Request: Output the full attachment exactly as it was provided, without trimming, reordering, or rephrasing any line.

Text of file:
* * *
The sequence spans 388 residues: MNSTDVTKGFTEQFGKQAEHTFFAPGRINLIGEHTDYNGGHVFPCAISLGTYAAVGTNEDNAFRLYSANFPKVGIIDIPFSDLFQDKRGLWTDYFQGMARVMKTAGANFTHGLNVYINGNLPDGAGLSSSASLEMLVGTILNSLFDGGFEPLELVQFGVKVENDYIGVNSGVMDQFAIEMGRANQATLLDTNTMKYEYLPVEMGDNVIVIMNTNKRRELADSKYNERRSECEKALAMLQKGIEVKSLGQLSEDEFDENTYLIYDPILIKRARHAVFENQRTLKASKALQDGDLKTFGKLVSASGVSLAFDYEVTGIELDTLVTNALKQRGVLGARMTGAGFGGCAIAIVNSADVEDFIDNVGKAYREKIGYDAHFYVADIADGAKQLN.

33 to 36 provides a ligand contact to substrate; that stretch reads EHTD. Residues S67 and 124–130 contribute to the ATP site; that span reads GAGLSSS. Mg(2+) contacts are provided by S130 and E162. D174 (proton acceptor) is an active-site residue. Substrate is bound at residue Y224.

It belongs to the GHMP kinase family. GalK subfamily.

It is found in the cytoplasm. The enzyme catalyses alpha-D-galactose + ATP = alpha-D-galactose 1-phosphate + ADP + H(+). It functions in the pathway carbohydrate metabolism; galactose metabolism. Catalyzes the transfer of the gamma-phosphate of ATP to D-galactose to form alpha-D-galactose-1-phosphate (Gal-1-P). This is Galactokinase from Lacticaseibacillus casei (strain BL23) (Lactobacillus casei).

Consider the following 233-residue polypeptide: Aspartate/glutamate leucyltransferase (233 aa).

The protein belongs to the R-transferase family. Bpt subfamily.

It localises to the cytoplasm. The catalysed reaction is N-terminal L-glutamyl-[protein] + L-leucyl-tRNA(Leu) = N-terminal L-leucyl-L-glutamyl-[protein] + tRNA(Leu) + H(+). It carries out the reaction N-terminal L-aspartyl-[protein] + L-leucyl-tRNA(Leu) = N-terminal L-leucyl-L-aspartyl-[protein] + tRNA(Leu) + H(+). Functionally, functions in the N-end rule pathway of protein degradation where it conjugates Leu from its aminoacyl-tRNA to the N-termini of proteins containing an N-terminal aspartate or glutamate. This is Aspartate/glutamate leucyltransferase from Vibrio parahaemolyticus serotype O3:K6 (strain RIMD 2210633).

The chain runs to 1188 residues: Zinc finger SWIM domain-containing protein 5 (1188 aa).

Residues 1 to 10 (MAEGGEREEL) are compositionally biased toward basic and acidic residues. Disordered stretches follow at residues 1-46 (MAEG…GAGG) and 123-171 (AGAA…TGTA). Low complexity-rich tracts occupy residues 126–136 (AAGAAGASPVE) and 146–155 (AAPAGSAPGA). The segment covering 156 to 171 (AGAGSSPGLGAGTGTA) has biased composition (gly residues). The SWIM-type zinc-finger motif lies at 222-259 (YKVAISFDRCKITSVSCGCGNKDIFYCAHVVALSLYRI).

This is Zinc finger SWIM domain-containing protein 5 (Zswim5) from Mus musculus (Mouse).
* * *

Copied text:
The sequence spans 388 residues: MNSTDVTKGFTEQFGKQAEHTFFAPGRINLIGEHTDYNGGHVFPCAISLGTYAAVGTNEDNAFRLYSANFPKVGIIDIPFSDLFQDKRGLWTDYFQGMARVMKTAGANFTHGLNVYINGNLPDGAGLSSSASLEMLVGTILNSLFDGGFEPLELVQFGVKVENDYIGVNSGVMDQFAIEMGRANQATLLDTNTMKYEYLPVEMGDNVIVIMNTNKRRELADSKYNERRSECEKALAMLQKGIEVKSLGQLSEDEFDENTYLIYDPILIKRARHAVFENQRTLKASKALQDGDLKTFGKLVSASGVSLAFDYEVTGIELDTLVTNALKQRGVLGARMTGAGFGGCAIAIVNSADVEDFIDNVGKAYREKIGYDAHFYVADIADGAKQLN.

33 to 36 provides a ligand contact to substrate; that stretch reads EHTD. Residues S67 and 124–130 contribute to the ATP site; that span reads GAGLSSS. Mg(2+) contacts are provided by S130 and E162. D174 (proton acceptor) is an active-site residue. Substrate is bound at residue Y224.

It belongs to the GHMP kinase family. GalK subfamily.

It is found in the cytoplasm. The enzyme catalyses alpha-D-galactose + ATP = alpha-D-galactose 1-phosphate + ADP + H(+). It functions in the pathway carbohydrate metabolism; galactose metabolism. Catalyzes the transfer of the gamma-phosphate of ATP to D-galactose to form alpha-D-galactose-1-phosphate (Gal-1-P). This is Galactokinase from Lacticaseibacillus casei (strain BL23) (Lactobacillus casei).

Consider the following 233-residue polypeptide: Aspartate/glutamate leucyltransferase (233 aa).

The protein belongs to the R-transferase family. Bpt subfamily.

It localises to the cytoplasm. The catalysed reaction is N-terminal L-glutamyl-[protein] + L-leucyl-tRNA(Leu) = N-terminal L-leucyl-L-glutamyl-[protein] + tRNA(Leu) + H(+). It carries out the reaction N-terminal L-aspartyl-[protein] + L-leucyl-tRNA(Leu) = N-terminal L-leucyl-L-aspartyl-[protein] + tRNA(Leu) + H(+). Functionally, functions in the N-end rule pathway of protein degradation where it conjugates Leu from its aminoacyl-tRNA to the N-termini of proteins containing an N-terminal aspartate or glutamate. This is Aspartate/glutamate leucyltransferase from Vibrio parahaemolyticus serotype O3:K6 (strain RIMD 2210633).

The chain runs to 1188 residues: Zinc finger SWIM domain-containing protein 5 (1188 aa).

Residues 1 to 10 (MAEGGEREEL) are compositionally biased toward basic and acidic residues. Disordered stretches follow at residues 1-46 (MAEG…GAGG) and 123-171 (AGAA…TGTA). Low complexity-rich tracts occupy residues 126–136 (AAGAAGASPVE) and 146–155 (AAPAGSAPGA). The segment covering 156 to 171 (AGAGSSPGLGAGTGTA) has biased composition (gly residues). The SWIM-type zinc-finger motif lies at 222-259 (YKVAISFDRCKITSVSCGCGNKDIFYCAHVVALSLYRI).

This is Zinc finger SWIM domain-containing protein 5 (Zswim5) from Mus musculus (Mouse).